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Most of the main players in Ryan Murphy’s new period drama “Hollywood” are fictional, but a number of real stars, filmmakers and movie executives from the 1940s are also portrayed on the miniseries. From the trio of actors who have sizable roles to the blink-and-you-missed-it cameos, here’s the complete rundown of who’s real in “Hollywood.”

  • Queen Latifah as Hattie McDaniel, the first person of color to win an Oscar, for her role as the servant “Mammy” in “Gone With the Wind.” (McDaniel’s escort to the 1940 Oscars, F.P. Yober, and her agent, William Meiklejohn, also make an extremely brief cameo.)

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  • Jake Picking as Rock Hudson, one of Hollywood’s biggest stars throughout the 1950s and ’60s and an Oscar-nominee for the 1956 film “Giant.”

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  • Jim Parsons as Henry Willson, the powerful talent agent and sexual predator known for launching the careers of Hollywood’s biggest male stars, including Rock Hudson and Tab Hunter.

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  • Anthony Coons as television star Guy Madison, a client of Henry Willson.

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  • Samuel Caleb Walker as Rory Calhoun, another of Henry Willson’s clients. Calhoun starred with Marilyn Monroe in the back-to-back films “How to Marry a Millionaire” and “River of No Return.”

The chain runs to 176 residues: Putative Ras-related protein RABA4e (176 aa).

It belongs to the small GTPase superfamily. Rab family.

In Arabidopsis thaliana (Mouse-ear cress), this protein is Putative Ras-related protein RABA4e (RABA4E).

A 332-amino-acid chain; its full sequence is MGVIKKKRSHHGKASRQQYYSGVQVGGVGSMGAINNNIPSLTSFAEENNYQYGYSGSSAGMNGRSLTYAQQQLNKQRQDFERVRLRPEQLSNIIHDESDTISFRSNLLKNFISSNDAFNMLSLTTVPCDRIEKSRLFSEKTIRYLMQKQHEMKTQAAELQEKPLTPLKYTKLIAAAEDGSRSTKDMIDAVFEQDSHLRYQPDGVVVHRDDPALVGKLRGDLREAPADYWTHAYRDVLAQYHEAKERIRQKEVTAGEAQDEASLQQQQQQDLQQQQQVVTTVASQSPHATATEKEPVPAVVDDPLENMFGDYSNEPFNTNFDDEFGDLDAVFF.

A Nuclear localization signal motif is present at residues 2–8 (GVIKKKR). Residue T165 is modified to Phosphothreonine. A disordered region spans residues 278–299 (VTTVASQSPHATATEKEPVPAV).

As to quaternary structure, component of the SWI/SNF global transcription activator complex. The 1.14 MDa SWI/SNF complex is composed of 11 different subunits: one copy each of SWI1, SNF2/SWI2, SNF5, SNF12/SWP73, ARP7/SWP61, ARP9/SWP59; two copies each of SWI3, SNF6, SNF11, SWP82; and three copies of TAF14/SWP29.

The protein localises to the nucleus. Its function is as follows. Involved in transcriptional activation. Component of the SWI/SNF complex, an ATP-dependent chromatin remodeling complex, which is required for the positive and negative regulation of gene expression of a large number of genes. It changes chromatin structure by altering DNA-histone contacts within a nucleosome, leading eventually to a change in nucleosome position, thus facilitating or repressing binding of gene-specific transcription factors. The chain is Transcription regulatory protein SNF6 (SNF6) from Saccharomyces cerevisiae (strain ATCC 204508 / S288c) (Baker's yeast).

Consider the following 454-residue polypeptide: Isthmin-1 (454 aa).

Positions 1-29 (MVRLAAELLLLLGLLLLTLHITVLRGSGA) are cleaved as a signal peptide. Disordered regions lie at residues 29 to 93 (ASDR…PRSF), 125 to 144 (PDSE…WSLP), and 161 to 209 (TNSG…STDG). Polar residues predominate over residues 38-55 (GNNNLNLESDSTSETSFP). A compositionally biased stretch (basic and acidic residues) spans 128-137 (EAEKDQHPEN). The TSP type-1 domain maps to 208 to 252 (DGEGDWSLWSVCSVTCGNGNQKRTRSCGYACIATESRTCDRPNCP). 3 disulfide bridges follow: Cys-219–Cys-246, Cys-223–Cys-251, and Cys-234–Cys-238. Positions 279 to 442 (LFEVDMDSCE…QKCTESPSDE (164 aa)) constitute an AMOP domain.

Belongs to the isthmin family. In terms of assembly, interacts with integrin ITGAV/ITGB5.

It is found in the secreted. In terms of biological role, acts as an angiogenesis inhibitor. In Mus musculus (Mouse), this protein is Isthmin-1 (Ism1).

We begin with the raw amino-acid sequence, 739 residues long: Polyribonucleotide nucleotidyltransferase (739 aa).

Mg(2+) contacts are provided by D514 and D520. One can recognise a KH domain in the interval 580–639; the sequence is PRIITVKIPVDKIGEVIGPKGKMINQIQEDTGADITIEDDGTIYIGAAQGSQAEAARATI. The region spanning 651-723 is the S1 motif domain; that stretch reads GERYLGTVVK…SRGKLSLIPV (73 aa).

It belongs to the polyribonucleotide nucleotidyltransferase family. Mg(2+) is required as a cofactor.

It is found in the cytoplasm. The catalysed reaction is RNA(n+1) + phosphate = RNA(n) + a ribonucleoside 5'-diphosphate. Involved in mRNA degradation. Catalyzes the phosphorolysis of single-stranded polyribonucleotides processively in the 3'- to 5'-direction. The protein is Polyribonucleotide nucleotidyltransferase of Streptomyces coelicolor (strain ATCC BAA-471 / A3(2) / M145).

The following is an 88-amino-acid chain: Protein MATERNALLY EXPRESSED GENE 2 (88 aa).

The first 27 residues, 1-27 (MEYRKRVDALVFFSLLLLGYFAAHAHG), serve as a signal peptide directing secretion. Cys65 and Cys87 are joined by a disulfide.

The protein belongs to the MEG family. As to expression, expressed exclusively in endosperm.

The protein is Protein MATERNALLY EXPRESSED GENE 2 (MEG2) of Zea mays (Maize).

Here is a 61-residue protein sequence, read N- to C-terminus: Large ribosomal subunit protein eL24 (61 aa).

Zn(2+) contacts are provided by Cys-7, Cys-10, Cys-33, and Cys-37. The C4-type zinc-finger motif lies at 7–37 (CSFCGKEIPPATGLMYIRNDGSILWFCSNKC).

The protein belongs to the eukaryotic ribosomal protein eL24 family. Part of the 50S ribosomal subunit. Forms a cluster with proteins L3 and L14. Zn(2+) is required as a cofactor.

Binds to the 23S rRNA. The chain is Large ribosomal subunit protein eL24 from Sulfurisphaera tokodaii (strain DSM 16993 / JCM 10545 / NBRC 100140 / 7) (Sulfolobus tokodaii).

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  • Michelle Krusiec as Anna May Wong, a Chinese American film star throughout the 1920s and ’30 who was infamously snubbed for the lead role in “The Good Earth” due to censorship regulations barring interracial relationships in film.

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  • Joe Marinelli as “The Good Earth” director Sidney Franklin.

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  • Timothy Dvorak as Irving Thalberg, producer of “The Good Earth,” “Mutiny on the Bounty” and “Grand Hotel” known as “The Boy Wonder” for his youthful appearance and ability to package hit films.

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  • Camille Natta as Luise Rainer, the German-born actress who was given the leading role in “The Good Earth” over Anna May Wong and went on to win an Oscar for the part.

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  • Fred Grandy as English actor C. Aubrey Smith, who appears in a brief flashback to the 1938 Oscars as a presenter. Grandy is best known as Gopher on “The Love Boat.”

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  • Frank Crim as Mickey Cohen, a notorious mobster who is hired by Henry Willson in the series.

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  • Daniel London as “The Philadelphia Story” and “My Fair Lady” director George Cukor, the unofficial head of Hollywood’s gay subculture.

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  • Billy Boyd as English playwright Noel Coward, a guest at Cukor’s party.

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  • Paget Brewster as Tallulah Bankhead, Broadway star and rumored lover of Hattie McDaniel.